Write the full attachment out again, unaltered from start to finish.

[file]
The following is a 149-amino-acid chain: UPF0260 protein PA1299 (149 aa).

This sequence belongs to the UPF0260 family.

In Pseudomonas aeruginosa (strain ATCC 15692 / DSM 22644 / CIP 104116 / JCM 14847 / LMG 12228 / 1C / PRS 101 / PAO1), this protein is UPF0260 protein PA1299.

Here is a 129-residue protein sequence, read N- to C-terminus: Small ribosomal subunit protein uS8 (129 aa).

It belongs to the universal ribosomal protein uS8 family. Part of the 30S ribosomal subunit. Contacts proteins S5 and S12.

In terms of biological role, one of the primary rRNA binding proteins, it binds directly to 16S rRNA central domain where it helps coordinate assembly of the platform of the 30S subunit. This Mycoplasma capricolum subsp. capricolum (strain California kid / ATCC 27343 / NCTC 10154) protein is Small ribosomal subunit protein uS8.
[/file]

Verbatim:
The following is a 149-amino-acid chain: UPF0260 protein PA1299 (149 aa).

This sequence belongs to the UPF0260 family.

In Pseudomonas aeruginosa (strain ATCC 15692 / DSM 22644 / CIP 104116 / JCM 14847 / LMG 12228 / 1C / PRS 101 / PAO1), this protein is UPF0260 protein PA1299.

Here is a 129-residue protein sequence, read N- to C-terminus: Small ribosomal subunit protein uS8 (129 aa).

It belongs to the universal ribosomal protein uS8 family. Part of the 30S ribosomal subunit. Contacts proteins S5 and S12.

In terms of biological role, one of the primary rRNA binding proteins, it binds directly to 16S rRNA central domain where it helps coordinate assembly of the platform of the 30S subunit. This Mycoplasma capricolum subsp. capricolum (strain California kid / ATCC 27343 / NCTC 10154) protein is Small ribosomal subunit protein uS8.